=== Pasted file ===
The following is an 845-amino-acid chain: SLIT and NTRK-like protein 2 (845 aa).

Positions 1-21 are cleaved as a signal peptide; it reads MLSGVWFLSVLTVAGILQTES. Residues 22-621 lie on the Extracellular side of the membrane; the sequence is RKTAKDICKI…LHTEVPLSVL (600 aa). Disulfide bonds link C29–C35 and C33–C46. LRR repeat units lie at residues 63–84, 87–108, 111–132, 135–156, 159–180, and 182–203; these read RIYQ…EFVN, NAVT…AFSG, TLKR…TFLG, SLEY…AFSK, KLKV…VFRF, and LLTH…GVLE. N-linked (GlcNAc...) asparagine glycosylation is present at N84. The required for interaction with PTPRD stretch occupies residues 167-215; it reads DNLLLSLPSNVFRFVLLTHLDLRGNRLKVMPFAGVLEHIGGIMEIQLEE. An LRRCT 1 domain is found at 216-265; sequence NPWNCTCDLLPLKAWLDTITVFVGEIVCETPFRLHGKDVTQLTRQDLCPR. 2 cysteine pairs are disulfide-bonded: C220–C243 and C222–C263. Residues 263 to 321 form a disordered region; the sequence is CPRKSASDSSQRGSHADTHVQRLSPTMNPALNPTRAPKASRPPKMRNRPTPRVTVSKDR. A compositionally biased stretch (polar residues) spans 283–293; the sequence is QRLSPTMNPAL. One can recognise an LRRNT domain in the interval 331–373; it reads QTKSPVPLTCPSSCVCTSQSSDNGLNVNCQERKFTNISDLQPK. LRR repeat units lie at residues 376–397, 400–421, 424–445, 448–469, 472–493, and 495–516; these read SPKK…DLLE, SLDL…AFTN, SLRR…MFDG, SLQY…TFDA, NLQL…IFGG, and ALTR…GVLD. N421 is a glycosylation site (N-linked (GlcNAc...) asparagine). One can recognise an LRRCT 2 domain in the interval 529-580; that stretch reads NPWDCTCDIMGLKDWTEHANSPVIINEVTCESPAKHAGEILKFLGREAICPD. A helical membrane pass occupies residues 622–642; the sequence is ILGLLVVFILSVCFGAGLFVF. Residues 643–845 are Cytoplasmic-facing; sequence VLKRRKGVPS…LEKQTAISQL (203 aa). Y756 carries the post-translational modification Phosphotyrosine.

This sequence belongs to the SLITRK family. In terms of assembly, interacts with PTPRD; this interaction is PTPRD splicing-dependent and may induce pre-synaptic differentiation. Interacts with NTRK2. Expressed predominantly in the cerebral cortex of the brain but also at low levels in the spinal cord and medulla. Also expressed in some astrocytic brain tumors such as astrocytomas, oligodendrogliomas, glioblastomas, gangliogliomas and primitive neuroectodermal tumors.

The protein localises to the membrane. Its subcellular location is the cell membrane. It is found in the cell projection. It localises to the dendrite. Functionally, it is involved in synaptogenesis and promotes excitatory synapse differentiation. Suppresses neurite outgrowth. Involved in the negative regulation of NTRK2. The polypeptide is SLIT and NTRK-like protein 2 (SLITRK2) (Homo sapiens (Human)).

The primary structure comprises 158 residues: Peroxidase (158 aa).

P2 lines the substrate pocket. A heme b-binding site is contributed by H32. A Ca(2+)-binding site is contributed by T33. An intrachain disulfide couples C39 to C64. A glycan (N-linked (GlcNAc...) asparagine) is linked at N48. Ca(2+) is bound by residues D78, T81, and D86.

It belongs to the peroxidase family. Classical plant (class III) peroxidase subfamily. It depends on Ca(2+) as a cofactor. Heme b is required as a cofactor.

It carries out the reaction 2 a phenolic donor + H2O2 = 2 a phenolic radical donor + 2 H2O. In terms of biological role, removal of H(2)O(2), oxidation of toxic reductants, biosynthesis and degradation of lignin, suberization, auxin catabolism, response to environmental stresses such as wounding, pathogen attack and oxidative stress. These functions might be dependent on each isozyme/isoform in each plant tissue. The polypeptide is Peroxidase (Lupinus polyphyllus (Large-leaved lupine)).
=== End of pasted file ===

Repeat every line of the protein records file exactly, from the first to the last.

The following is an 845-amino-acid chain: SLIT and NTRK-like protein 2 (845 aa).

Positions 1-21 are cleaved as a signal peptide; it reads MLSGVWFLSVLTVAGILQTES. Residues 22-621 lie on the Extracellular side of the membrane; the sequence is RKTAKDICKI…LHTEVPLSVL (600 aa). Disulfide bonds link C29–C35 and C33–C46. LRR repeat units lie at residues 63–84, 87–108, 111–132, 135–156, 159–180, and 182–203; these read RIYQ…EFVN, NAVT…AFSG, TLKR…TFLG, SLEY…AFSK, KLKV…VFRF, and LLTH…GVLE. N-linked (GlcNAc...) asparagine glycosylation is present at N84. The required for interaction with PTPRD stretch occupies residues 167-215; it reads DNLLLSLPSNVFRFVLLTHLDLRGNRLKVMPFAGVLEHIGGIMEIQLEE. An LRRCT 1 domain is found at 216-265; sequence NPWNCTCDLLPLKAWLDTITVFVGEIVCETPFRLHGKDVTQLTRQDLCPR. 2 cysteine pairs are disulfide-bonded: C220–C243 and C222–C263. Residues 263 to 321 form a disordered region; the sequence is CPRKSASDSSQRGSHADTHVQRLSPTMNPALNPTRAPKASRPPKMRNRPTPRVTVSKDR. A compositionally biased stretch (polar residues) spans 283–293; the sequence is QRLSPTMNPAL. One can recognise an LRRNT domain in the interval 331–373; it reads QTKSPVPLTCPSSCVCTSQSSDNGLNVNCQERKFTNISDLQPK. LRR repeat units lie at residues 376–397, 400–421, 424–445, 448–469, 472–493, and 495–516; these read SPKK…DLLE, SLDL…AFTN, SLRR…MFDG, SLQY…TFDA, NLQL…IFGG, and ALTR…GVLD. N421 is a glycosylation site (N-linked (GlcNAc...) asparagine). One can recognise an LRRCT 2 domain in the interval 529-580; that stretch reads NPWDCTCDIMGLKDWTEHANSPVIINEVTCESPAKHAGEILKFLGREAICPD. A helical membrane pass occupies residues 622–642; the sequence is ILGLLVVFILSVCFGAGLFVF. Residues 643–845 are Cytoplasmic-facing; sequence VLKRRKGVPS…LEKQTAISQL (203 aa). Y756 carries the post-translational modification Phosphotyrosine.

This sequence belongs to the SLITRK family. In terms of assembly, interacts with PTPRD; this interaction is PTPRD splicing-dependent and may induce pre-synaptic differentiation. Interacts with NTRK2. Expressed predominantly in the cerebral cortex of the brain but also at low levels in the spinal cord and medulla. Also expressed in some astrocytic brain tumors such as astrocytomas, oligodendrogliomas, glioblastomas, gangliogliomas and primitive neuroectodermal tumors.

The protein localises to the membrane. Its subcellular location is the cell membrane. It is found in the cell projection. It localises to the dendrite. Functionally, it is involved in synaptogenesis and promotes excitatory synapse differentiation. Suppresses neurite outgrowth. Involved in the negative regulation of NTRK2. The polypeptide is SLIT and NTRK-like protein 2 (SLITRK2) (Homo sapiens (Human)).

The primary structure comprises 158 residues: Peroxidase (158 aa).

P2 lines the substrate pocket. A heme b-binding site is contributed by H32. A Ca(2+)-binding site is contributed by T33. An intrachain disulfide couples C39 to C64. A glycan (N-linked (GlcNAc...) asparagine) is linked at N48. Ca(2+) is bound by residues D78, T81, and D86.

It belongs to the peroxidase family. Classical plant (class III) peroxidase subfamily. It depends on Ca(2+) as a cofactor. Heme b is required as a cofactor.

It carries out the reaction 2 a phenolic donor + H2O2 = 2 a phenolic radical donor + 2 H2O. In terms of biological role, removal of H(2)O(2), oxidation of toxic reductants, biosynthesis and degradation of lignin, suberization, auxin catabolism, response to environmental stresses such as wounding, pathogen attack and oxidative stress. These functions might be dependent on each isozyme/isoform in each plant tissue. The polypeptide is Peroxidase (Lupinus polyphyllus (Large-leaved lupine)).